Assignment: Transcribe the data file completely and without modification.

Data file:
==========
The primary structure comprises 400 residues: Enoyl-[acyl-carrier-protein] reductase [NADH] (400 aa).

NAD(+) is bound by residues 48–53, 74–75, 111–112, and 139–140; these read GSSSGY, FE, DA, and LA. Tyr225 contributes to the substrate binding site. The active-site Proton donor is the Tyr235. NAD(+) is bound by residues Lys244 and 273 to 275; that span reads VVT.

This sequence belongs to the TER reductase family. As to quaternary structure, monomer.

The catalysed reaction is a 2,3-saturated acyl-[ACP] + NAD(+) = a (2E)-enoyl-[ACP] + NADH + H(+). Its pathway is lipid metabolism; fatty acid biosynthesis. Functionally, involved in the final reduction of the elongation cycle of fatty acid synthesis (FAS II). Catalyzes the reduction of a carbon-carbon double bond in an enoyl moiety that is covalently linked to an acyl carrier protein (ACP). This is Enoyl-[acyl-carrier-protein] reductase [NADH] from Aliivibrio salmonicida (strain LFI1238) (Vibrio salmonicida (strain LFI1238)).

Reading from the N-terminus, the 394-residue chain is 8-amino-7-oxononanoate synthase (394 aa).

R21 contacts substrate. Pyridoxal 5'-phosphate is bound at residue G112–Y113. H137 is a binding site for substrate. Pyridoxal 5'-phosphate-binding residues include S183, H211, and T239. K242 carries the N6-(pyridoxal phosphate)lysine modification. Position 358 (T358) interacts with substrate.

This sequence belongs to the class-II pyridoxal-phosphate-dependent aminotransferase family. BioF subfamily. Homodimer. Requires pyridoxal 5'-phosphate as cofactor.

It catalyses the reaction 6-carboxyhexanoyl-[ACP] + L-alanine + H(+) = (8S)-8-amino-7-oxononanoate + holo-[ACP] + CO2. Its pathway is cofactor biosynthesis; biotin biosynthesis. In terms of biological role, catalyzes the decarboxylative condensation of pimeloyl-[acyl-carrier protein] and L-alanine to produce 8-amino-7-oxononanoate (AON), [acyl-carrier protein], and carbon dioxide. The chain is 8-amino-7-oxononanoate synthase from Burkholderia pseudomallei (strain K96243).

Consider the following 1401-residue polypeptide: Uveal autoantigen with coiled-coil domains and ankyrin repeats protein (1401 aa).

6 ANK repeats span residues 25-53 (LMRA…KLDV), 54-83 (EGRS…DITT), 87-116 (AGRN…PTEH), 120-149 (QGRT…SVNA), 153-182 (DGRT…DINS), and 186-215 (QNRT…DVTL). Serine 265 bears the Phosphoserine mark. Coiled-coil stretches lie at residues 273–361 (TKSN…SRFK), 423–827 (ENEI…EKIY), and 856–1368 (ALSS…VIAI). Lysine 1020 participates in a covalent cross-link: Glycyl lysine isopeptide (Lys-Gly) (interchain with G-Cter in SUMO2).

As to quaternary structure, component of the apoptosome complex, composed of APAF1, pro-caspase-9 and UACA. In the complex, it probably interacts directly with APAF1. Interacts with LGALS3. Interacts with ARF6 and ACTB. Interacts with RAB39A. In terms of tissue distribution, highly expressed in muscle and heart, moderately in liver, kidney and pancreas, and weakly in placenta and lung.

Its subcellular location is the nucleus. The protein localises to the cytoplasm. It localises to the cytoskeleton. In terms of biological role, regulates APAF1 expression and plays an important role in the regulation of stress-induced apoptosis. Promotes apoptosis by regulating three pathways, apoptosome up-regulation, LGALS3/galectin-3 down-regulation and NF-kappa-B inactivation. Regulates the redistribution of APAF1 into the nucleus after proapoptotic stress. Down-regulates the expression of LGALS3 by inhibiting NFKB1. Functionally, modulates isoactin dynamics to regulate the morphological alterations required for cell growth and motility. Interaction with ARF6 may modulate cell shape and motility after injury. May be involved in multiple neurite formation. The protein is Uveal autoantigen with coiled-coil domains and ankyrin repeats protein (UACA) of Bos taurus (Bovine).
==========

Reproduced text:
The primary structure comprises 400 residues: Enoyl-[acyl-carrier-protein] reductase [NADH] (400 aa).

NAD(+) is bound by residues 48–53, 74–75, 111–112, and 139–140; these read GSSSGY, FE, DA, and LA. Tyr225 contributes to the substrate binding site. The active-site Proton donor is the Tyr235. NAD(+) is bound by residues Lys244 and 273 to 275; that span reads VVT.

This sequence belongs to the TER reductase family. As to quaternary structure, monomer.

The catalysed reaction is a 2,3-saturated acyl-[ACP] + NAD(+) = a (2E)-enoyl-[ACP] + NADH + H(+). Its pathway is lipid metabolism; fatty acid biosynthesis. Functionally, involved in the final reduction of the elongation cycle of fatty acid synthesis (FAS II). Catalyzes the reduction of a carbon-carbon double bond in an enoyl moiety that is covalently linked to an acyl carrier protein (ACP). This is Enoyl-[acyl-carrier-protein] reductase [NADH] from Aliivibrio salmonicida (strain LFI1238) (Vibrio salmonicida (strain LFI1238)).

Reading from the N-terminus, the 394-residue chain is 8-amino-7-oxononanoate synthase (394 aa).

R21 contacts substrate. Pyridoxal 5'-phosphate is bound at residue G112–Y113. H137 is a binding site for substrate. Pyridoxal 5'-phosphate-binding residues include S183, H211, and T239. K242 carries the N6-(pyridoxal phosphate)lysine modification. Position 358 (T358) interacts with substrate.

This sequence belongs to the class-II pyridoxal-phosphate-dependent aminotransferase family. BioF subfamily. Homodimer. Requires pyridoxal 5'-phosphate as cofactor.

It catalyses the reaction 6-carboxyhexanoyl-[ACP] + L-alanine + H(+) = (8S)-8-amino-7-oxononanoate + holo-[ACP] + CO2. Its pathway is cofactor biosynthesis; biotin biosynthesis. In terms of biological role, catalyzes the decarboxylative condensation of pimeloyl-[acyl-carrier protein] and L-alanine to produce 8-amino-7-oxononanoate (AON), [acyl-carrier protein], and carbon dioxide. The chain is 8-amino-7-oxononanoate synthase from Burkholderia pseudomallei (strain K96243).

Consider the following 1401-residue polypeptide: Uveal autoantigen with coiled-coil domains and ankyrin repeats protein (1401 aa).

6 ANK repeats span residues 25-53 (LMRA…KLDV), 54-83 (EGRS…DITT), 87-116 (AGRN…PTEH), 120-149 (QGRT…SVNA), 153-182 (DGRT…DINS), and 186-215 (QNRT…DVTL). Serine 265 bears the Phosphoserine mark. Coiled-coil stretches lie at residues 273–361 (TKSN…SRFK), 423–827 (ENEI…EKIY), and 856–1368 (ALSS…VIAI). Lysine 1020 participates in a covalent cross-link: Glycyl lysine isopeptide (Lys-Gly) (interchain with G-Cter in SUMO2).

As to quaternary structure, component of the apoptosome complex, composed of APAF1, pro-caspase-9 and UACA. In the complex, it probably interacts directly with APAF1. Interacts with LGALS3. Interacts with ARF6 and ACTB. Interacts with RAB39A. In terms of tissue distribution, highly expressed in muscle and heart, moderately in liver, kidney and pancreas, and weakly in placenta and lung.

Its subcellular location is the nucleus. The protein localises to the cytoplasm. It localises to the cytoskeleton. In terms of biological role, regulates APAF1 expression and plays an important role in the regulation of stress-induced apoptosis. Promotes apoptosis by regulating three pathways, apoptosome up-regulation, LGALS3/galectin-3 down-regulation and NF-kappa-B inactivation. Regulates the redistribution of APAF1 into the nucleus after proapoptotic stress. Down-regulates the expression of LGALS3 by inhibiting NFKB1. Functionally, modulates isoactin dynamics to regulate the morphological alterations required for cell growth and motility. Interaction with ARF6 may modulate cell shape and motility after injury. May be involved in multiple neurite formation. The protein is Uveal autoantigen with coiled-coil domains and ankyrin repeats protein (UACA) of Bos taurus (Bovine).